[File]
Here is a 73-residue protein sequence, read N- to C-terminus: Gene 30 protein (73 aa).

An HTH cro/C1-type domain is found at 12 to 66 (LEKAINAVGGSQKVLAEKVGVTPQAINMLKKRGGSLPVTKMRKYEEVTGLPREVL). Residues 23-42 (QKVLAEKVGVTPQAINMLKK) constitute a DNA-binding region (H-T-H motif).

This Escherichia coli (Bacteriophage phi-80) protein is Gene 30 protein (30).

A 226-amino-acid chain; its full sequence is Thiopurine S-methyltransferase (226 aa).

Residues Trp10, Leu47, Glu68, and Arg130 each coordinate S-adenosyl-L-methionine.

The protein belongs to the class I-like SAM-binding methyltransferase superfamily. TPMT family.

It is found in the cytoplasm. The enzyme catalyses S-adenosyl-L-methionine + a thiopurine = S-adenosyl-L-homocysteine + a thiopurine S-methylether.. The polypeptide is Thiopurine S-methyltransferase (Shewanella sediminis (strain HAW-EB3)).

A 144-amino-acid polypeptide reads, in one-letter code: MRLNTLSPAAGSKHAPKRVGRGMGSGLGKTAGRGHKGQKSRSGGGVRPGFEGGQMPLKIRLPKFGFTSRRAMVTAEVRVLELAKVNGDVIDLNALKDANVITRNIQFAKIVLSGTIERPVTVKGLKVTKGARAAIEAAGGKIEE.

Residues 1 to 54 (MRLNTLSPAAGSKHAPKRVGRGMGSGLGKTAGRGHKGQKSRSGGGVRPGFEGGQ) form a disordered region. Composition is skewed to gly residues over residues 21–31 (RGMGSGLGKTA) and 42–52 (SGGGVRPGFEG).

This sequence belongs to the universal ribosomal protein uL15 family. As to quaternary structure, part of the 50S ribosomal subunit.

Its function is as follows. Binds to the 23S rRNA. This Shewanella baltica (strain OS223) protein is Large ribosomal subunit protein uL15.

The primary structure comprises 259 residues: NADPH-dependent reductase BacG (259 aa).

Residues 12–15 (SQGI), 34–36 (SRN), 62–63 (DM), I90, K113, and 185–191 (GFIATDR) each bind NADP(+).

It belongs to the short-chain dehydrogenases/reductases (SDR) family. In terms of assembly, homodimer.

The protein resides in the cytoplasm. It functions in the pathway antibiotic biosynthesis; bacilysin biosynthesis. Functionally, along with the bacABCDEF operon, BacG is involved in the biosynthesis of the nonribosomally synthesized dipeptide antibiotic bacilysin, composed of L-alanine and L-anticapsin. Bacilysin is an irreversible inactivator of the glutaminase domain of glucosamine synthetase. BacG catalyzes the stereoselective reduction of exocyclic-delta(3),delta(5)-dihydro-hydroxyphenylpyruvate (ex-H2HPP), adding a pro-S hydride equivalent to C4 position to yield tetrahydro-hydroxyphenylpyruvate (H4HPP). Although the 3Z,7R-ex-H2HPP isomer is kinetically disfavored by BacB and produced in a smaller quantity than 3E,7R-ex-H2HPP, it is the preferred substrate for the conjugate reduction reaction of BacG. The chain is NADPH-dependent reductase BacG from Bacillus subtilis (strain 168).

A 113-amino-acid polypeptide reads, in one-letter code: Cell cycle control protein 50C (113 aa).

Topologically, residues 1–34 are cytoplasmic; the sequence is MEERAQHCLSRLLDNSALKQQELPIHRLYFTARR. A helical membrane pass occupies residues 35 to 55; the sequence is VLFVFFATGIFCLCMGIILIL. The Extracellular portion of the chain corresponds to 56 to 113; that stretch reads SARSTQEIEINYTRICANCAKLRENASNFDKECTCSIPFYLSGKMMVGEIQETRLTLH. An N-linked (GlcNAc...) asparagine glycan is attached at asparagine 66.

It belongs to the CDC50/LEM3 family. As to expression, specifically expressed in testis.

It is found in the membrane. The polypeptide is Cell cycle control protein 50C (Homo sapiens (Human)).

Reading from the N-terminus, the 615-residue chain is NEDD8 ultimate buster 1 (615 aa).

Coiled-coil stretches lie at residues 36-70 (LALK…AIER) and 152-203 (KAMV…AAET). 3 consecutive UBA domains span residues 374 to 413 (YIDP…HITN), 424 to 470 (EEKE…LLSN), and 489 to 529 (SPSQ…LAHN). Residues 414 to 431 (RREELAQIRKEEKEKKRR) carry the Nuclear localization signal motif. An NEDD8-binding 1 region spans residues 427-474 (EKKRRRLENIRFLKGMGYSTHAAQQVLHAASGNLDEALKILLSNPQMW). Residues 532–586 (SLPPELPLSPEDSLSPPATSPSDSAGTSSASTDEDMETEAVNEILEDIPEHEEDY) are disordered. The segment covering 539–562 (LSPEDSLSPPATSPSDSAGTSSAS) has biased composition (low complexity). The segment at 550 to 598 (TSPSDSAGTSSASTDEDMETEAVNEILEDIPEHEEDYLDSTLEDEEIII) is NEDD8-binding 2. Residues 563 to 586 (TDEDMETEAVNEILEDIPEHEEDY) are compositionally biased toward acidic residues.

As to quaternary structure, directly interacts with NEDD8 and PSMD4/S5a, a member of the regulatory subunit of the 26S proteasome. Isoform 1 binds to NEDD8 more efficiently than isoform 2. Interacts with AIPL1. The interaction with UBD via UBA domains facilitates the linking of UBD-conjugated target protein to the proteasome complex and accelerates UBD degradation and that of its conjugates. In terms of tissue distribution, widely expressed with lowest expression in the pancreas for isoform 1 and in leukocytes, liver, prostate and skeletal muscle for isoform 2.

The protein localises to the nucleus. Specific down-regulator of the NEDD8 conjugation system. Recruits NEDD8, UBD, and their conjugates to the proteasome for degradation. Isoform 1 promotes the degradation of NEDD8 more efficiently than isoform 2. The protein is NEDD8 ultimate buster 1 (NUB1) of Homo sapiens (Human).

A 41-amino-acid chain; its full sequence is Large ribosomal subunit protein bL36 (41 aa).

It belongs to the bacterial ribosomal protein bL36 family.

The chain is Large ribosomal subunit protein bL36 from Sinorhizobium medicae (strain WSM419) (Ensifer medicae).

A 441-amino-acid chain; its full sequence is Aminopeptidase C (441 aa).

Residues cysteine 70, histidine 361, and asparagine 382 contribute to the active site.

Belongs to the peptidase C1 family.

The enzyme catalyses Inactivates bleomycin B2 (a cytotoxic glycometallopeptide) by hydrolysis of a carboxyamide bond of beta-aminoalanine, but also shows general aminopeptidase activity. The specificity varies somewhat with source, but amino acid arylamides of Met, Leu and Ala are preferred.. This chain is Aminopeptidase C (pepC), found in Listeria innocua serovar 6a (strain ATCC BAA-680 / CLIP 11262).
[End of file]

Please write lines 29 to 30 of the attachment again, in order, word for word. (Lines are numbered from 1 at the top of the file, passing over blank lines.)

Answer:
Belongs to the peptidase C1 family.

The enzyme catalyses Inactivates bleomycin B2 (a cytotoxic glycometallopeptide) by hydrolysis of a carboxyamide bond of beta-aminoalanine, but also shows general aminopeptidase activity. The specificity varies somewhat with source, but amino acid arylamides of Met, Leu and Ala are preferred.. This chain is Aminopeptidase C (pepC), found in Listeria innocua serovar 6a (strain ATCC BAA-680 / CLIP 11262).